Adventure therapist Aleya Littleton is a therapist and rock guide. Based in Golden, she provides talk therapy in outdoor settings, helping to dispel the anxiety of working with a therapist. Littleton believes the tangled emotions of loss in outdoor sports present a specific challenge. “The dopamine rush of being in the most majestic and beautiful place, and having overcome and conquered your fears, and then having that so closely laced together with death and loss and fear, it’s a unique combination.”
Loss in outdoor settings has intricacies that can be difficult for climbers to explain. For many climbers, the sport goes beyond pastime and becomes a building block of identity. For a person whose self-identity is tied to climbing, it can be difficult to reconfigure their relationship with the sport after losing a friend to the risks they confront every time they climb.
On top of that, climbing partners are often especially close. Their friendships having withstood trying and dangerous situations. Littleton said the nature of relationships in climbing can further complicate the grieving process.
“I would compare it to having survivor’s guilt. You have this contract between the two of you to keep each other safe,” Littleton said. “A climbing partnership is an intimate relationship. You’re putting your life in the other person’s hands. You’re trusting them in a way you don’t have to trust other people.”
While death in climbing affects the friends of the lost individual the most, the effects often ripple through the community. “Whether or not you knew Ueli Steck personally, his death, his life, how he lived his life will impact you when you go climbing next,” Hormuth said. “When you experience a loss in any community, it’s grieved collectively by that community. We don’t have to know the person in order to feel the impact of that loss.”
Questioning the sport after a death
For Sorkin, the loss of a group of climbers leads to a period of questioning about the sport itself. Colorado’s climbing community is tight, and the loss of any climber will reverberate through the community. When the bad news keeps coming, like in 2017, the community’s foundations begin to seem unstable.
“I think on a community level it can be destabilizing,” Sorkin said. “What are we up to? There’s this questioning phase.”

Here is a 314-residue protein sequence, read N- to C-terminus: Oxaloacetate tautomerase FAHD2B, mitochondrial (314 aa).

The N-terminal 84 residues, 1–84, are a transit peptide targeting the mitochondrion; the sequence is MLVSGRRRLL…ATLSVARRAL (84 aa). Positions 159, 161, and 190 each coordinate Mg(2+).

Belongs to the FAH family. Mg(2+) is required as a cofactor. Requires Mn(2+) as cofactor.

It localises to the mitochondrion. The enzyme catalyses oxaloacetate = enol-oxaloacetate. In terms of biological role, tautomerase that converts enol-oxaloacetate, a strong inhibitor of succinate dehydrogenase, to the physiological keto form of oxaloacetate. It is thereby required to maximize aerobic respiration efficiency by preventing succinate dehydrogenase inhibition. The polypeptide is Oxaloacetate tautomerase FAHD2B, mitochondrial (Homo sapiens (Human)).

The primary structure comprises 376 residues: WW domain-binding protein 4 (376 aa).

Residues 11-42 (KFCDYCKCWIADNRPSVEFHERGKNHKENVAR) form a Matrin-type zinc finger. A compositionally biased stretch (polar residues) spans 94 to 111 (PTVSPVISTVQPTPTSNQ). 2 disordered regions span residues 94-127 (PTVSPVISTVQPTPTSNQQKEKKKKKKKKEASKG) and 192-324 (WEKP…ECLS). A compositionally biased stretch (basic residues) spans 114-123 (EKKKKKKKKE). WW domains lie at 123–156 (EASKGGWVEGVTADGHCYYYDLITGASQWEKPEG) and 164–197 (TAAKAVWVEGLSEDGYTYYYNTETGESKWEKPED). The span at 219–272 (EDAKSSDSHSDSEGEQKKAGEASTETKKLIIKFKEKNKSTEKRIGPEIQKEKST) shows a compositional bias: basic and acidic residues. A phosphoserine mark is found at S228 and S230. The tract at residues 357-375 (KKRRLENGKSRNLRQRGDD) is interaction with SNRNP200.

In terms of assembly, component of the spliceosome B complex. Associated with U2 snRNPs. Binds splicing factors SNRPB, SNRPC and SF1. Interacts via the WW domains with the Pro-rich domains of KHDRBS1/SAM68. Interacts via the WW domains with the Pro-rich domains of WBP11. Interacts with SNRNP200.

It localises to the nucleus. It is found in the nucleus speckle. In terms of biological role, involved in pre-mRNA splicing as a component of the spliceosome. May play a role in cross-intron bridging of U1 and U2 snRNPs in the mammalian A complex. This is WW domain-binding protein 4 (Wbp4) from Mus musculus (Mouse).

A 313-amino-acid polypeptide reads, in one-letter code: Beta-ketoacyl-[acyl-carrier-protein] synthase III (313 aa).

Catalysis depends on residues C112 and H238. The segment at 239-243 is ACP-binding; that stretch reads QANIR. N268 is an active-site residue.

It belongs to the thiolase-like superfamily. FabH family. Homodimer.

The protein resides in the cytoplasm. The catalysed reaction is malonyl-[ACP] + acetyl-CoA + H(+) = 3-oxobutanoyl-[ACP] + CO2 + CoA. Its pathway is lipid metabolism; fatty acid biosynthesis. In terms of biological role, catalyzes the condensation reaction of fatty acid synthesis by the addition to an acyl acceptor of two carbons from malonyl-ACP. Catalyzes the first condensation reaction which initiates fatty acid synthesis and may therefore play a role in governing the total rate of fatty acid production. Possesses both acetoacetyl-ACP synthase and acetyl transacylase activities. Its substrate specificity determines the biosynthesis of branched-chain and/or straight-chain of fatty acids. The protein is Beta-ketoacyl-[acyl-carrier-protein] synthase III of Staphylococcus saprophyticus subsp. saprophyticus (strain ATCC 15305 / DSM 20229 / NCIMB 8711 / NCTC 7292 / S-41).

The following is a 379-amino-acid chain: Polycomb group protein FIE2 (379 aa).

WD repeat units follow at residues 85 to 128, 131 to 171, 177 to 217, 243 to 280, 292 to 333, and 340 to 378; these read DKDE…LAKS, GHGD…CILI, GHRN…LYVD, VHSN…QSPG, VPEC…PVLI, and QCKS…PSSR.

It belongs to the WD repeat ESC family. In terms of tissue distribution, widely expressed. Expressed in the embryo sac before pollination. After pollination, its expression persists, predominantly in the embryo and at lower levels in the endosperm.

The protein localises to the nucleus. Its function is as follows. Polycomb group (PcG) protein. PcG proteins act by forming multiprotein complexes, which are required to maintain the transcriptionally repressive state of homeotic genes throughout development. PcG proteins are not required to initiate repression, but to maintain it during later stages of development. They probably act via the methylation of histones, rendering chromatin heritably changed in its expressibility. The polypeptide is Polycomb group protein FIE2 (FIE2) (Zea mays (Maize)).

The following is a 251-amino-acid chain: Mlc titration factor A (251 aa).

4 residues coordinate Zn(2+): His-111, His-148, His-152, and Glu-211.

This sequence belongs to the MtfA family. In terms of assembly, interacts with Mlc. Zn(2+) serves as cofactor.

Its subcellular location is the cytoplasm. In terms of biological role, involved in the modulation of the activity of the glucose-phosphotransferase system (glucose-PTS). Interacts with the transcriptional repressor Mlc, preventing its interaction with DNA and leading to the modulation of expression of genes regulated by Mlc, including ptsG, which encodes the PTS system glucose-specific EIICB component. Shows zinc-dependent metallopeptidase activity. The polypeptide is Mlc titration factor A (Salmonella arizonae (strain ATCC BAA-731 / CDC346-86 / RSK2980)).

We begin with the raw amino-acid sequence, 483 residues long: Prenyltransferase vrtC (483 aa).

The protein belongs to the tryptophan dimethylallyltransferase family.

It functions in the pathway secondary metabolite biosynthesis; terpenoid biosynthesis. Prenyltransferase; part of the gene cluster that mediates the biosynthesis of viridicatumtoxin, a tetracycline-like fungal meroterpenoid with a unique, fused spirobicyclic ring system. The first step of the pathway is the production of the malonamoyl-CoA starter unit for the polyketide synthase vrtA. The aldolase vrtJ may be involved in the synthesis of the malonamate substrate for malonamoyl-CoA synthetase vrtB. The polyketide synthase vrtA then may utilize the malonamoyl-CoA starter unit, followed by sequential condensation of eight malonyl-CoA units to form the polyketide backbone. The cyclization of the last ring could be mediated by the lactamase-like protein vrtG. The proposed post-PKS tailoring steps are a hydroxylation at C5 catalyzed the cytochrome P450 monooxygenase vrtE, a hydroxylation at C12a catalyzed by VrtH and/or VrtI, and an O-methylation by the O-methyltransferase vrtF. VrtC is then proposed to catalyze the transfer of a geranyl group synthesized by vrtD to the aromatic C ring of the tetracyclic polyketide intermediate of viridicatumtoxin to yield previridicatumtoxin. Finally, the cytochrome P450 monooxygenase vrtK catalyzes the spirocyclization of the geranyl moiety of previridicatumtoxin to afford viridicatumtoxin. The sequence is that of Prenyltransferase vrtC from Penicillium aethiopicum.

Through the Climbing Grief Fund, Sorkin hopes to begin a shift in the way climbers talk to each other about death and injury. Climbing culture is largely driven by content promoted by outdoor brands, and stories typically revolve around constant stoke, obsession and overcoming obstacles to push the sport to new levels.
These stories inspire climbers and lend energy to their pursuits, but do little to help people deal with the all-too-common reality of friends not coming home. Sorkin believes that the brands that profit from athletes’ accomplishments and incentivize them to pursue big objectives have a responsibility to provide resources to a grieving community. One of her own sponsors, Outdoor Research, is contributing to the Climbing Grief Fund.
Not a full solution, but an important first step
“I hope this program can destigmatize the idea that you need help,” Littleton said.
The AAC is funding the program entirely with the help of Outdoor Research and fundraising by Sorkin. While the group doesn’t expect to be able to put every climber who has experienced loss through years of therapy, they do hope to be able to introduce community members to counselors best able to help them.
“I think working with a professional is not going to be for everybody, but creating a community where we’re able to have these conversations is really important,” Hormuth said. The AAC plans to start implementing the program in September.
For Sorkin, the fund is about giving the community options that didn’t exist when Kennedy died and Brett was paralyzed. “I just really felt like there wasn’t a tidy package for my grief, and saw a lot of other people carrying a lot of weight around. I don’t know what the answer is but I want there to be resources,” she said. “I really want there to be a place for energy to go that’s on a community level.”